Rare Books &c. at Auction This Week

Courtesy of Kestenbaum & Company

Marc Chagall's "Moses and the Tablets of the Law," offered at Kestenbaum & Company this week.

A rather quieter week in the salerooms coming up, but I'll be keeping an eye on three sales, all on Thursday, May 6:

Forum Auctions will sell 308 lots of Books and Works on Paper at Forum Auctions on 6 May. A second edition of John Foxe's Book of Martyrs (London, 1570) is estimated at £600–800. A watercolor landscape painting from around 1820 by John Varley the Elder could sell for £500–700. A sixty-eight-volume set of Samuel Johnson's Works of the English Poets (1779–81) rates the same estimate, as does the editio princeps of Photius of Constantinople, edited by David Hoeschel (Augsburg, 1601). This copy was in the collection of German literary scholar Joseph van Lassberg (1770–1855). A first edition of Sir John Suckling's Fragmenta Aurea (1646) is estimated at £400–600.

Courtesy of Kestenbaum & Company

Kestenbaum & Company's K2 Judaica Sale: Rare Printed Books, Manuscripts, Autograph Letters, Graphic & Ceremonial Arts on Thursday includes 226 lots. Joseph Budko's Der Babylonische Talmud in Auswahl (Berlin, 1924), this one of five copies printed on vellum in a fine binding by O. Dorfner, is estimated at $40,000–50,000. A large nineteenth-century Torah scroll in a North African square Hebrew hand, sold with another in Iraqi square Hebrew hand, could fetch $5,000–10,000. A Marc Chagall lithograph, "Moses and the Tablets of the Law" (1963), this number 29 of 40 copies, is estimated at $7,000–9,000.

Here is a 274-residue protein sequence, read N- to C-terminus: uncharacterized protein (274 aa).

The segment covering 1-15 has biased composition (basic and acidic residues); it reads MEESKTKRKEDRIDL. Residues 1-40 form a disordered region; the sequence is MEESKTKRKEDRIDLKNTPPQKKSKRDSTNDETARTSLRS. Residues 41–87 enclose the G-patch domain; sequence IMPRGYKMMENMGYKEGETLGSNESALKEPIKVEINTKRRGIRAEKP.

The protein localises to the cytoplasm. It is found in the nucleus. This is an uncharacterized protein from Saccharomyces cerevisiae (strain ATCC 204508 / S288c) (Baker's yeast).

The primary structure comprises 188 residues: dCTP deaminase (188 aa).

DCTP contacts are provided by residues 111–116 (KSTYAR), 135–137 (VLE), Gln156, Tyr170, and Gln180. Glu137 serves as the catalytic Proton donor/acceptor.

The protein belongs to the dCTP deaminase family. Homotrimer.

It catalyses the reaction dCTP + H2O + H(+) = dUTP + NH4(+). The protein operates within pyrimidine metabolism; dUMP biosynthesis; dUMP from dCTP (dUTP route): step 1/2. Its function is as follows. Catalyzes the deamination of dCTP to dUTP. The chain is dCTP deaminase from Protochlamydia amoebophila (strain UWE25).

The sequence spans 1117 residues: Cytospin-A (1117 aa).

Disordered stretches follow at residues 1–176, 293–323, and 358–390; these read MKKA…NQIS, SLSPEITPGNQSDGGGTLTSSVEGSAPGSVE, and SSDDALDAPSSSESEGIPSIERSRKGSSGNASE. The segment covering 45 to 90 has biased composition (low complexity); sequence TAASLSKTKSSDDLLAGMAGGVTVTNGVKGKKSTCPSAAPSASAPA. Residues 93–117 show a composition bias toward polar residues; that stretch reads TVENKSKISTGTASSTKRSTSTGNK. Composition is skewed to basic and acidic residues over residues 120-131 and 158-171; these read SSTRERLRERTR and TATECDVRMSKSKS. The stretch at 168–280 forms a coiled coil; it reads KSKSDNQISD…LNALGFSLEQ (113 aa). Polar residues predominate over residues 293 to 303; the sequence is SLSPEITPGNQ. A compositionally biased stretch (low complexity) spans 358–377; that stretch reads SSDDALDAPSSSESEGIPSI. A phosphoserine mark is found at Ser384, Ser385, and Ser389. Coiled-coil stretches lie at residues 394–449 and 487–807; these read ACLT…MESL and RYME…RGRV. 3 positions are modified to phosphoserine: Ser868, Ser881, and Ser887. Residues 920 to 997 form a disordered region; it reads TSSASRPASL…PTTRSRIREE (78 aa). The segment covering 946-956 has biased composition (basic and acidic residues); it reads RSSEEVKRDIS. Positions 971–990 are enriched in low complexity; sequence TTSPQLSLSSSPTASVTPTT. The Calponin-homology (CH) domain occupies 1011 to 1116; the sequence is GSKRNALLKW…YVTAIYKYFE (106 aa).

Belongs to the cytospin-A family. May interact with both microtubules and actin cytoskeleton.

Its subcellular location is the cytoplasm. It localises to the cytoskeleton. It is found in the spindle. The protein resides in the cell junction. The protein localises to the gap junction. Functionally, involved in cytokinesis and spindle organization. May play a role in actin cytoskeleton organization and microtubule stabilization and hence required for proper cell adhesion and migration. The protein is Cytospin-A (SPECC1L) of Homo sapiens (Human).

And even though the 442-lot Chiswick Auctions sale From the Curious to the Extraordinary does not include much in the way of printed matter, I can never resist having a browse through these catalogues, since they always contain fascinating things. Among them in this instance are a very large taxidermied gharial (an Asian crocodilian) from around 1890 (£8,000–12,000), an opalized wood fossil previously in the collections of the Museum of Curios in Cornwall (£5,000–8,000), and what is described as an "early pair of Queen Victoria's knickers" (£5,000–7,000). There is a very rare dodo bone, from the collections of the Viktor Wynd Museum of Curiosities, Fine Art & UnNatural History (£3,000–5,000). Also from Wynd's collection comes a bezoar, 5 centimeters in diameter (£600–800).